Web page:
An essay published in Molecular Therapy has managed to repair up to 80% of one type of human butterfly skin that remained grafted onto a mouse. The work uses the new technique of the CRISPR, but only in one of its possibilities: to cut a mutated piece (exon) of the col7A1 gene, which is overexpressed. "That's why it's so effective," says Marcela Ríos, a researcher at CIEMAT (Center for Energy, Environmental and Technological Research). If, instead of cutting, a DNA sequence had to be added, the efficiency would decrease, says the researcher.
Butterfly skin is the common name of a series of rare diseases technically known as epidermolysis bullosa. The name refers to the blisters that appear in those affected, which when exploited cause small injuries and retractions that must be cured (you can use up to four hours a day for it) and that heal very badly. In addition, the deterioration of the skin, the first protection of the human being, can suppose additional problems of infections, and can also affect other organs and cause gastrointestinal ailments, in eyes, larynxes, teeth, haematological problems, generalized superinfections and deterioration of the state general, details the Spanish Federation of Rare Diseases (Feder)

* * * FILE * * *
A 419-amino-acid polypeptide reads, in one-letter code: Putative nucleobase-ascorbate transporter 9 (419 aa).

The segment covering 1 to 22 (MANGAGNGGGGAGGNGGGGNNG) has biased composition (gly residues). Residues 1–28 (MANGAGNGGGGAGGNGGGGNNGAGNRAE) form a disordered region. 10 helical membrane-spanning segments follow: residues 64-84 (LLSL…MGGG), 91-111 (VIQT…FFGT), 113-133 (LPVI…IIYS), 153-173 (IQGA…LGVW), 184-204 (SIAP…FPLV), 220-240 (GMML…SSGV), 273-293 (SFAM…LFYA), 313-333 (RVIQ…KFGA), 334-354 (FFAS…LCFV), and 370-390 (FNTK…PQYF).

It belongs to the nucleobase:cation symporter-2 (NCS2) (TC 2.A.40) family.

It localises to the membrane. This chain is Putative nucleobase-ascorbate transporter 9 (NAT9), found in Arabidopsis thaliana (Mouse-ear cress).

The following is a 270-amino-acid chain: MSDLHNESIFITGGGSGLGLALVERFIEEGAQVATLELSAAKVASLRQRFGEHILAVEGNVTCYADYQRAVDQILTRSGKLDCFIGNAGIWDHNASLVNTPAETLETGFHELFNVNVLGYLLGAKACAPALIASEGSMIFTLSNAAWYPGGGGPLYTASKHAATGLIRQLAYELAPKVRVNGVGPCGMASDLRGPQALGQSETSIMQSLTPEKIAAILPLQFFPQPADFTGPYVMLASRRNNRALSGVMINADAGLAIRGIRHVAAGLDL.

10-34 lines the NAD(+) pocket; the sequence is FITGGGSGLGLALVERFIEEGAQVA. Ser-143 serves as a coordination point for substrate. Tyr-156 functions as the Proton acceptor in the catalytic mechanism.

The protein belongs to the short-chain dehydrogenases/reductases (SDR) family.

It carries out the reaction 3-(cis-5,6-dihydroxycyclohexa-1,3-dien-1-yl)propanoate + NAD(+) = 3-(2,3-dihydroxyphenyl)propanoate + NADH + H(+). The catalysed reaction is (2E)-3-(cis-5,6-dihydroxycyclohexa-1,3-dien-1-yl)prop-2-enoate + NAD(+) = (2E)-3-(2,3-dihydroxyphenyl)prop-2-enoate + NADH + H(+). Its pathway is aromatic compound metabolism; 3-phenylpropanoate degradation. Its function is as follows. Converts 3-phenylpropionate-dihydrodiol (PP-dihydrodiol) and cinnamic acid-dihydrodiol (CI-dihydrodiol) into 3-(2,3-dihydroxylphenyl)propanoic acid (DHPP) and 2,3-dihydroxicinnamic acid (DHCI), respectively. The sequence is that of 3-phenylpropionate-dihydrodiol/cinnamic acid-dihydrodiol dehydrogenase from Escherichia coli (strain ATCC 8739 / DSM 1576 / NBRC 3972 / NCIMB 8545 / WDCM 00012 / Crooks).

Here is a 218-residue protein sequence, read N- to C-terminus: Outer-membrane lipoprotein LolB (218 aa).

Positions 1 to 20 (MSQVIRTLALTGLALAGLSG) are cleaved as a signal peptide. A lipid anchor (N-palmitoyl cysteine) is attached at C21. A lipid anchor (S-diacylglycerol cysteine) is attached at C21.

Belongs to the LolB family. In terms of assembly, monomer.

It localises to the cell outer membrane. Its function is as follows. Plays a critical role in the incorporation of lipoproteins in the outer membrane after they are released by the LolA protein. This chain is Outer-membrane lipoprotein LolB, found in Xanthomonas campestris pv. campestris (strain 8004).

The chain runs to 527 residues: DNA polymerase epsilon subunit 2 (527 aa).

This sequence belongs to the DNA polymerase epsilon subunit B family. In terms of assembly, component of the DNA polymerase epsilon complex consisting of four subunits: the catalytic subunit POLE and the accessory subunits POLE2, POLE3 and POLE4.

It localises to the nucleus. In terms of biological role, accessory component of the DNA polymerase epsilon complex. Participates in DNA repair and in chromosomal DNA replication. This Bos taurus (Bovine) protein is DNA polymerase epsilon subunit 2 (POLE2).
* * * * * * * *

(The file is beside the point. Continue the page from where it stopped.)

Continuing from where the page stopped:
It is estimated that only in Spain there are about a thousand affected, and that in the world one of every 50,000 newborns will develop it, according to the Debra association.
The proven technique addresses one of the variants of this disease, linked to that gene, which makes collagen. It is very frequent among those affected in Spain, but not the only cause, warns the researcher. When the collagen is deficient, the layers of the skin, dermis and epidermis separate, explains the researcher, which causes its fragility. By removing a piece, the molecule fulfills its function of linking the dermal layers.
The scheme of treatment
In the trial, stem cells were taken from an affected skin (keratinocytes) and cultured how it is done to treat burns. Then, they were grafted into genetically modified mice so that they did not have an immune response to the transplant. Palacios believes that the fact that the trial is mixed (human cells in animals) will make it easier for people to try them, but, as usual, calls for calm. In them, the process would be to graft patches of cured skin.
The CRISPR technique is going to revolutionize the genetic edition for its precision, since it allows to choose where the genes that you want to add and where you want to cut are incorporated. Already at this time is especially useful for diseases with a single gene involved, as are many of the rare, said this weekend at a conference in Oviedo researchers César Nombela (currently rector of Menéndez Pelayo University) and Mario Fernández Fraga (Superior Council of Scientific Investigations). In its origin are the works of the Spanish Francisco Mójica. But there are still no approved treatments based on it, and there are many doubts about possible unethical uses, such as manipulating embryos to change aspects that are not curative, but aesthetic (hair color, for example) or other criteria (try to modify the features of an ethnic group).